after reading richard rodriguez's aria, i was honestly unsure of his point of view on bilingual teaching. i think it had to do with what delpit was talking about. about the anti-"ra ra" diversity. he was, i believe, trying to discuss how the individual should be valued, but they must be taught the public voice. it also could be seen as being taught the rules of power, as delpit discusses in her essay. the individual's private language also cannot be thrown out. teachers need to find that balance between the individual and the "institution".
the article made me really curious about other opinions on the issue, and what exactly is going on in the schools today? rodriguez only talks about what he knew as a child, frankly i'm not sure what schools still have nuns as teachers, or how long ago he was in schools, and i'd like to imagine that in today’s world more is being done. when looking around on the internet i found this essay that opened my eyes to what the government is really doing to help this issue. apparently, a lot more is being done than i could imagine. and i've never actually been aware of the situation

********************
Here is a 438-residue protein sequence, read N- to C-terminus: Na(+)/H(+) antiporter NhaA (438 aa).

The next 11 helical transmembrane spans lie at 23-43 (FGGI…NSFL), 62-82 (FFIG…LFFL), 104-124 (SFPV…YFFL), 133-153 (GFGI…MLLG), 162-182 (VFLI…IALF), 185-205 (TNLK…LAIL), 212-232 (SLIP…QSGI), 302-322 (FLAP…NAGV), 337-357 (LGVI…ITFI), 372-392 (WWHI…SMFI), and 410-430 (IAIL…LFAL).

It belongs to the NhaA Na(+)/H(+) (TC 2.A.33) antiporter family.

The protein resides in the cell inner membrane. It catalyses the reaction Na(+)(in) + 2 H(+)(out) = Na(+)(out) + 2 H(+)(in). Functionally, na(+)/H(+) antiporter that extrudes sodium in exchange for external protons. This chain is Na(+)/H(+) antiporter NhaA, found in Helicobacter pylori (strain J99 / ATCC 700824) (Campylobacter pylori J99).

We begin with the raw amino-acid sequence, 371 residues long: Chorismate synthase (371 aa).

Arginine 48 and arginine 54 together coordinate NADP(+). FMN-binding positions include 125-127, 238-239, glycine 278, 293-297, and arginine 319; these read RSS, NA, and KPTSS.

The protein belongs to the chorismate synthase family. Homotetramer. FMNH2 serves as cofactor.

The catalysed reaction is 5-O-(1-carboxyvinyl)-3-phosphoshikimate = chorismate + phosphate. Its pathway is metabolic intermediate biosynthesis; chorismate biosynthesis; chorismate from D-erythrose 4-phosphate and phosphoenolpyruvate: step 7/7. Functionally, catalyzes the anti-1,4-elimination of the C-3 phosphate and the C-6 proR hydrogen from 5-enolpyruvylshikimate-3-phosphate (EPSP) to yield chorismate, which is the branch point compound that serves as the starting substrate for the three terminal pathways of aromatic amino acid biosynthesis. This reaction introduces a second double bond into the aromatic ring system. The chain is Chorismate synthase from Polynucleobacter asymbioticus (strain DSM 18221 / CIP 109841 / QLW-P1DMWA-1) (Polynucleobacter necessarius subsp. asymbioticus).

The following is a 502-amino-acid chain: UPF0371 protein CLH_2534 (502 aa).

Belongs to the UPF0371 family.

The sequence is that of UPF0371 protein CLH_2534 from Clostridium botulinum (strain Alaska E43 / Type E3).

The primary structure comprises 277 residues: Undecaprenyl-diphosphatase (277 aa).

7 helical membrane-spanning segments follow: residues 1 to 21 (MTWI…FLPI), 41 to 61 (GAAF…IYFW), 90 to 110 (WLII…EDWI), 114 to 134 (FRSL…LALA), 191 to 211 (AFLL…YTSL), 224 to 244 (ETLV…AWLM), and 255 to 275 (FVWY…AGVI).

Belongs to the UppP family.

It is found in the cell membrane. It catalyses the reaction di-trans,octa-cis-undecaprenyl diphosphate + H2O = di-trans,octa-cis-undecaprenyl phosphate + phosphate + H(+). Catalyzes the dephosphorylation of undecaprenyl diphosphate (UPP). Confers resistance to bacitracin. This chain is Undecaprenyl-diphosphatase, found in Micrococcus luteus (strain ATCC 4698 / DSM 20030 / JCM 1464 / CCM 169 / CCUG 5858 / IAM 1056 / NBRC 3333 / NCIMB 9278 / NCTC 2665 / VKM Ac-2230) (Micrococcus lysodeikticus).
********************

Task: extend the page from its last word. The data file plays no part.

why in the world did i not know of this problem, it’s so obvious, and why is it that these children are assumed "slow" and put on different learning tracks? when it’s not that they cannot communicate well, but that it’s just not in the "correct" language. but again i really enjoyed that essay and it really cleared up a lot of questions i had so you should definitely take a look!
song of the moment what i got